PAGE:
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Social conditions

Society of ThailandThe rapid economic development has meant that the majority of Thais have better living conditions and that the proportion of poor people has decreased significantly; In 2010, less than 2 per cent lived below the poverty line (US $ 1.25 per day). Visit AbbreviationFinder to see the definitions of THA and acronym for Thailand. However, as growth is concentrated in the Bangkok region and its immediate surroundings, the differences in wealth between different parts of the country have increased. The social benefits have improved, but these apply only to Thai citizens. Nearly half a million belonging to minority people in the north lack citizenship certificates, as do millions of guest workers, illegal immigrants and refugees from neighboring countries.

Society of Thailand

Health care is well developed in the country's central parts and hospitals, specialist care and doctors are located in the larger cities. Instead, in more remote parts of the country, there are hospital cabins with less trained healthcare professionals. Thai citizens have free basic health care.

A broad vaccination program reaches all toddlers. The proportion of HIV-infected persons aged 15-49 was 1.3 per cent in 2009, which is higher than in neighboring countries. Fewer people nowadays suffer from communicable diseases such as malaria and pulmonary tuberculosis, while lifestyle diseases such as cancer, diabetes and cardiovascular disease have become more common.

Especially for Thailand is that since the 1970s in every village there is at least some volunteer health worker, a village that plays an important role for mainly preventive health care. It is also important for the state of health that virtually all households have access to clean water.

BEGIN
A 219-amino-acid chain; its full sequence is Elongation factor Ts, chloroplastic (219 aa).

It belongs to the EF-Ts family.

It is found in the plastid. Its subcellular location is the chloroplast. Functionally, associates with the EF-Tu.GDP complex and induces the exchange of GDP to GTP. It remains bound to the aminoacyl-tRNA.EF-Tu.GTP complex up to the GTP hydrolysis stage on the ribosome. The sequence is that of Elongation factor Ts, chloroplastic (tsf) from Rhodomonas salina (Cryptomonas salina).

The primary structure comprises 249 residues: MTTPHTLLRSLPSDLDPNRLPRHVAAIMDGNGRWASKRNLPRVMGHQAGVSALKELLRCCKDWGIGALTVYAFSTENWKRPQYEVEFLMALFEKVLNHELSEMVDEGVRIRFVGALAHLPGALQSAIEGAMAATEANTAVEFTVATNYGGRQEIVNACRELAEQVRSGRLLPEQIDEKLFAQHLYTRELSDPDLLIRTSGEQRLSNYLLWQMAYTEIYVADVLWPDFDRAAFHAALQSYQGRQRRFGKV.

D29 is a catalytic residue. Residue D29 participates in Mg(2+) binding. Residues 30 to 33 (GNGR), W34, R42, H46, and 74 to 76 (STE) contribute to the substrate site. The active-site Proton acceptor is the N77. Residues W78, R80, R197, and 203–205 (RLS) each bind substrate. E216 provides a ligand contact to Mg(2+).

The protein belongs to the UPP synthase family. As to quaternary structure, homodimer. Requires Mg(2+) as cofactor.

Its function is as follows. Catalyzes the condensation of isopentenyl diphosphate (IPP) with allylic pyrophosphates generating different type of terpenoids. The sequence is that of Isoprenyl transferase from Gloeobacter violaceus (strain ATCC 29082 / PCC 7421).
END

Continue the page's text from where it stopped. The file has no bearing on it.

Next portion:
Social insurance covers only a small part of the population. The pension system has changed, but there are still (2011) major differences between different categories of residents. State and municipal employees are part of compulsory pension schemes and take out pensions at the age of 60. Private employees in the formal sector have had a similar pension system since 1999, but without a defined retirement age. In the spring of 2011, a decision was made on a new national pension fund, which will gradually be expanded to include a majority of those working in the informal sector. For everyone in need there are disability benefits and maternity allowance, and the very poorest old people receive a very small annual contribution.

The right to belong to trade unions is statutory, but the right to strike is conditional. In important service professions there is no right to strike. In private business, just under 1.5 percent of employees are unionized, in state-owned industrial enterprises, about 50 percent. Foreign labor is discriminated against in the labor market and has eg. not entitled to unemployment benefit. Women make up about half the workforce, but generally receive lower wages than men who do the same work. They are also under-represented on higher items; in 2010, 4 out of 36 ministers in the Thai government were women. Child labor is illegal except in the informal sector and in agriculture, ie. within most of the business community.

Violence against women within the family is illegal but not uncommon. Prostitution is illegal but widespread. Human trafficking is prohibited, but Thailand is still the center of such operations in Southeast Asia. The authorities are actively working to reduce both prostitution and human trafficking. Particularly vulnerable are non-Thai citizens, and they may also fall into unpaid slave labor. The UN agency UNICEF estimated in 2009 that 1.4 million children were orphaned, disabled or street children in Thailand.

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